PhotoSecrets CN Tower

A Photographer’s Guide

Best classic places spots hotspots sites sights views photo locations to photograph for photography with maps postcard photos cool beautiful pictures

Front matter

CN Tower
A Photographer’s Guide
Andrew Hudson

Photos

CN Tower and harbourWladyslaw/Wikipedia

CN Tower

25 views to photograph
CN Tower from Bathurst Street BridgePaul Bica/Wikipedia
Indoor Lookout LevelWladyslaw/Wikipedia
Laser lights from CN Tower at nightNigel Murray/Flickr
People at EdgeWalkRoger Ahlbrand/Flickr
View from Glass FloorFranklin Vera Pacheco/Wikipedia
360 RestaurantChensiyuan/Wikipedia
From base looking upRaysonho/Wikipedia
CN Tower from Spadina Avenue Bridge at duskUmair Khan/Wikipedia
CN Tower from Toronto City Centre Airport at dusk horizontal– Wladyslaw [disk ]/Wikipedia
CN Tower from Toronto City Centre Airport at dusk verticalWladyslaw, Correction Of Perspective Distortion:/Wikipedia
Toronto skyline and Centre Island FerryDennis Jarvis/Flickr
Toronto skyline from Algonquin Island with canoeChensiyuan/Wikipedia
Toronto skyline from Olympic Island at duskBenson Kua/Wikipedia
CN Tower main pod black-and-whiteAlan Shin/Wikipedia
Toronto skyline from Jennifer Kateryna Koval’s’kyj Park at duskMartin St-Amant/Wikipedia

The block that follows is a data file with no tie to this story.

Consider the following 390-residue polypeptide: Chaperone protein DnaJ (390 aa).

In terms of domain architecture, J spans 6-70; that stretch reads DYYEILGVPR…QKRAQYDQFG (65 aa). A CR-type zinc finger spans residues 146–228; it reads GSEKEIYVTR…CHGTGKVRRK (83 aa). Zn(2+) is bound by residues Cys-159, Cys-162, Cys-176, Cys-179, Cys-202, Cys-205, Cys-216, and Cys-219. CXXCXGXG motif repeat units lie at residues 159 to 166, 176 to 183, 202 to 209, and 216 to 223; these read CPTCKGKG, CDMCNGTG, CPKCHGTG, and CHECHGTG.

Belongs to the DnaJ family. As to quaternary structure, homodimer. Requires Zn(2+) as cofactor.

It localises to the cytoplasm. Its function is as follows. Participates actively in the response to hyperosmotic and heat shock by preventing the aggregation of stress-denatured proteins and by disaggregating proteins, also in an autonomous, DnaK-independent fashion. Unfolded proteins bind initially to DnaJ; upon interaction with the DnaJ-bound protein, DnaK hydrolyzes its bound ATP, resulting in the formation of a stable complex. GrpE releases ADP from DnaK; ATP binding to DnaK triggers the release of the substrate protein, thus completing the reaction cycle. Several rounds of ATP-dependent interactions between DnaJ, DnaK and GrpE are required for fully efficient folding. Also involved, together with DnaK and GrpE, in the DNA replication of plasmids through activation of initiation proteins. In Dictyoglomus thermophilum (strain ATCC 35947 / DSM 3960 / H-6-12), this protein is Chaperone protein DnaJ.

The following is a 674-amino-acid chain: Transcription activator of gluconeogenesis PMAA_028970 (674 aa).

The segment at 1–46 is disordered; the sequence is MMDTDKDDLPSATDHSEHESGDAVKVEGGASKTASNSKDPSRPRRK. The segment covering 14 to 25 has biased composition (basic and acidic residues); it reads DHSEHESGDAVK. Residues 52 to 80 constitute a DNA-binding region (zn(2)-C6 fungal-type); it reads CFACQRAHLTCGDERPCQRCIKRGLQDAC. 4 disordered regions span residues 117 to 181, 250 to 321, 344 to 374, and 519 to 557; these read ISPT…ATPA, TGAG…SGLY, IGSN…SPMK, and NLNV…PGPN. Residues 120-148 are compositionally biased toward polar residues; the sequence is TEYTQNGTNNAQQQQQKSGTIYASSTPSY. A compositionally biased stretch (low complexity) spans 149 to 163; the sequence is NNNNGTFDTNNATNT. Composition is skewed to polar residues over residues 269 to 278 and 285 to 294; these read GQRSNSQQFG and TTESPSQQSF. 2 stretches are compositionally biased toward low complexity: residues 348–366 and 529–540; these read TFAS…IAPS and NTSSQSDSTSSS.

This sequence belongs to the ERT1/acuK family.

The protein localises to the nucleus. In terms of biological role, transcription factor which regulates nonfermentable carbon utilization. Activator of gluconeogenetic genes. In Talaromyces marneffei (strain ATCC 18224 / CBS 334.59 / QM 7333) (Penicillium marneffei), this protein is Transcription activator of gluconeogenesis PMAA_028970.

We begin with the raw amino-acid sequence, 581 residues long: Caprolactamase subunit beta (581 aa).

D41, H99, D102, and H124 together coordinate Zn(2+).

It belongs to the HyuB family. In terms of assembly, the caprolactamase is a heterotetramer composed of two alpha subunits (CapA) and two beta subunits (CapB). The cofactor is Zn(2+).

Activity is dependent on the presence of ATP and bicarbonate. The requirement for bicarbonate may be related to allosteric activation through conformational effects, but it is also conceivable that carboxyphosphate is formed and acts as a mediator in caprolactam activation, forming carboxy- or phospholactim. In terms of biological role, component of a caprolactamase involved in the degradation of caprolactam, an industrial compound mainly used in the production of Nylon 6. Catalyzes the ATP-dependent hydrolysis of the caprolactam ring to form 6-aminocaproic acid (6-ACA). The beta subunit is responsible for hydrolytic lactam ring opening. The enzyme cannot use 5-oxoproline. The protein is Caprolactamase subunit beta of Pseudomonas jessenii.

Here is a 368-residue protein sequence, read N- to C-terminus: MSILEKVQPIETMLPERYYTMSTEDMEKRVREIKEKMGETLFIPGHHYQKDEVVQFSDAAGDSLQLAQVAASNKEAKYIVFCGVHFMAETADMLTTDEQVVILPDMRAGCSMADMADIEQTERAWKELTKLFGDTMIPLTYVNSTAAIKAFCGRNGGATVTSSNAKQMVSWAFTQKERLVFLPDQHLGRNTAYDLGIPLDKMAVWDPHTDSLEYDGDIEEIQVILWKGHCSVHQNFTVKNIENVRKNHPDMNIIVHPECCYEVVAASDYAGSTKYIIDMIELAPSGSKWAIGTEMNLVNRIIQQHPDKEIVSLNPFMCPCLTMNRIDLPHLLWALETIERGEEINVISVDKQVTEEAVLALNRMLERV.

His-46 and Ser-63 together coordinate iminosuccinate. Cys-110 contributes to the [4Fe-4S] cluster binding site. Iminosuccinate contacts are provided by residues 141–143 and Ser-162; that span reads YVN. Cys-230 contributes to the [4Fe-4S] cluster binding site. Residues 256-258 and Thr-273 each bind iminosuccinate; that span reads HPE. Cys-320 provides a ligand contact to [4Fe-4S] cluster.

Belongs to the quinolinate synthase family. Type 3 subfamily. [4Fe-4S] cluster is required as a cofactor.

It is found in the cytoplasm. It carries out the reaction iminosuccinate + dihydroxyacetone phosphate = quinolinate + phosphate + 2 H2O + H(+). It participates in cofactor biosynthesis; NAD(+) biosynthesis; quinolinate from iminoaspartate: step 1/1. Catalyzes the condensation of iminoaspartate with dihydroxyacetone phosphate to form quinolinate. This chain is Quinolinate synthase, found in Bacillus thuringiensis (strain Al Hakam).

Toronto skyline from Olympic IslandMarcin Wichary/Wikipedia
Views from CN TowerLaslovarga/Wikipedia

Maps

Map of CN Tower

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Contents

Foreword

A great travel photo­graph, like a great news photo­graph, requires you to be in the right place at the right time to capture that special moment. Professional photo­graphers have a short-hand phrase for this: “F8 and be there.”

There are countless books that can help you with photo­graphic technique, the “F8” portion of that equation. But until now, there’s been little help for the other, more critical portion of that equation, the “be there” part. To find the right spot, you had to expend lots of time and shoe leather to essentially re-invent the wheel.

In my career as a professional travel photo­grapher, well over half my time on location is spent seeking out the good angles. Andrew Hudson’s PhotoSecrets does all that legwork for you, so you can spend your time photo­graphing instead of wandering about. It’s like having a professional location scout in your camera bag. I wish I had one of these books for every city I photo­graph on assignment.

PhotoSecrets can help you capture the most beautiful sights with a minimum of hassle and a maximum of enjoyment. So grab your camera, find your favorite PhotoSecrets spots, and “be there!”

About Bob Krist

Bob Krist has photo­graphed assignments for National Geographic, National Geographic Traveler, Travel/­Holiday, Smithsonian, and Islands. He won “Travel photo­grapher of the Year” from the Society of American Travel Writers in 1994, 2007, and 2008.

For National Geographic, Bob has led round-the-world tours and a traveling lecture series. His book In Tuscany with Frances Mayes spent a month on The New York Times’ bestseller list and his how-to book Spirit of Place was hailed by American Photo­grapher magazine as “the best book about travel photo­graphy we’ve ever read.”

The parents of three sons, Bob and his wife live in New Hope, Pennsylvania.

Welcome